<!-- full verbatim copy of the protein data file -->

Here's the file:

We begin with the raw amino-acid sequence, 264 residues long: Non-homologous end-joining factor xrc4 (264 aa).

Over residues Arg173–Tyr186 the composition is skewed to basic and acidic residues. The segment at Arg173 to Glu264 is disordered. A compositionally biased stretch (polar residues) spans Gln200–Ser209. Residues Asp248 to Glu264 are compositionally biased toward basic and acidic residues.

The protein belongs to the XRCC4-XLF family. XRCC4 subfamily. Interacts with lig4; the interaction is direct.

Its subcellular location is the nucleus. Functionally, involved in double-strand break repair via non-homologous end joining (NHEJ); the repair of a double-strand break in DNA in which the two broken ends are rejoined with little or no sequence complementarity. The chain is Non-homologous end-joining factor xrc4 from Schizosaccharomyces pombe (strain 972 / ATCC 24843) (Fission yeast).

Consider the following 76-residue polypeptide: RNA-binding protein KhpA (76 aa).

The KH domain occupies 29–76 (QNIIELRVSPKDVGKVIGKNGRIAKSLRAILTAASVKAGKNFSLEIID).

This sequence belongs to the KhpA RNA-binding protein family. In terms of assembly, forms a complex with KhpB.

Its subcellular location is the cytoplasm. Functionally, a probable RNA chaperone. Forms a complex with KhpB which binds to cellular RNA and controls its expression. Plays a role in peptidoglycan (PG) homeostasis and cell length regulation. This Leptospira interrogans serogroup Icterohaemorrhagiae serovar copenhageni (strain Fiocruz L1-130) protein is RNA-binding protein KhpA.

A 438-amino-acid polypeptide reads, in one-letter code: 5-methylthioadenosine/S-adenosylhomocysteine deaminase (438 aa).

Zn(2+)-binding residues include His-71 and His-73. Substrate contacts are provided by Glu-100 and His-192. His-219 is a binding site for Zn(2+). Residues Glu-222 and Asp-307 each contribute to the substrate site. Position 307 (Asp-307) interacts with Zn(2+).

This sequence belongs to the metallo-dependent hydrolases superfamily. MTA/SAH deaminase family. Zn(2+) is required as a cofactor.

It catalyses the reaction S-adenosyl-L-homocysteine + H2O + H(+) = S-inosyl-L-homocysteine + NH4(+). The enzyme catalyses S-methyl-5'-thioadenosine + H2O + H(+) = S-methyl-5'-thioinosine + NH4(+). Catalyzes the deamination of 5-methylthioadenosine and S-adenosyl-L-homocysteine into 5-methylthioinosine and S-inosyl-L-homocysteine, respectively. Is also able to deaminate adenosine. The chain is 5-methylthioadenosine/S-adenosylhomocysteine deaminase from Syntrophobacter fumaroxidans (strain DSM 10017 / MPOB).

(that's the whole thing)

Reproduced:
We begin with the raw amino-acid sequence, 264 residues long: Non-homologous end-joining factor xrc4 (264 aa).

Over residues Arg173–Tyr186 the composition is skewed to basic and acidic residues. The segment at Arg173 to Glu264 is disordered. A compositionally biased stretch (polar residues) spans Gln200–Ser209. Residues Asp248 to Glu264 are compositionally biased toward basic and acidic residues.

The protein belongs to the XRCC4-XLF family. XRCC4 subfamily. Interacts with lig4; the interaction is direct.

Its subcellular location is the nucleus. Functionally, involved in double-strand break repair via non-homologous end joining (NHEJ); the repair of a double-strand break in DNA in which the two broken ends are rejoined with little or no sequence complementarity. The chain is Non-homologous end-joining factor xrc4 from Schizosaccharomyces pombe (strain 972 / ATCC 24843) (Fission yeast).

Consider the following 76-residue polypeptide: RNA-binding protein KhpA (76 aa).

The KH domain occupies 29–76 (QNIIELRVSPKDVGKVIGKNGRIAKSLRAILTAASVKAGKNFSLEIID).

This sequence belongs to the KhpA RNA-binding protein family. In terms of assembly, forms a complex with KhpB.

Its subcellular location is the cytoplasm. Functionally, a probable RNA chaperone. Forms a complex with KhpB which binds to cellular RNA and controls its expression. Plays a role in peptidoglycan (PG) homeostasis and cell length regulation. This Leptospira interrogans serogroup Icterohaemorrhagiae serovar copenhageni (strain Fiocruz L1-130) protein is RNA-binding protein KhpA.

A 438-amino-acid polypeptide reads, in one-letter code: 5-methylthioadenosine/S-adenosylhomocysteine deaminase (438 aa).

Zn(2+)-binding residues include His-71 and His-73. Substrate contacts are provided by Glu-100 and His-192. His-219 is a binding site for Zn(2+). Residues Glu-222 and Asp-307 each contribute to the substrate site. Position 307 (Asp-307) interacts with Zn(2+).

This sequence belongs to the metallo-dependent hydrolases superfamily. MTA/SAH deaminase family. Zn(2+) is required as a cofactor.

It catalyses the reaction S-adenosyl-L-homocysteine + H2O + H(+) = S-inosyl-L-homocysteine + NH4(+). The enzyme catalyses S-methyl-5'-thioadenosine + H2O + H(+) = S-methyl-5'-thioinosine + NH4(+). Catalyzes the deamination of 5-methylthioadenosine and S-adenosyl-L-homocysteine into 5-methylthioinosine and S-inosyl-L-homocysteine, respectively. Is also able to deaminate adenosine. The chain is 5-methylthioadenosine/S-adenosylhomocysteine deaminase from Syntrophobacter fumaroxidans (strain DSM 10017 / MPOB).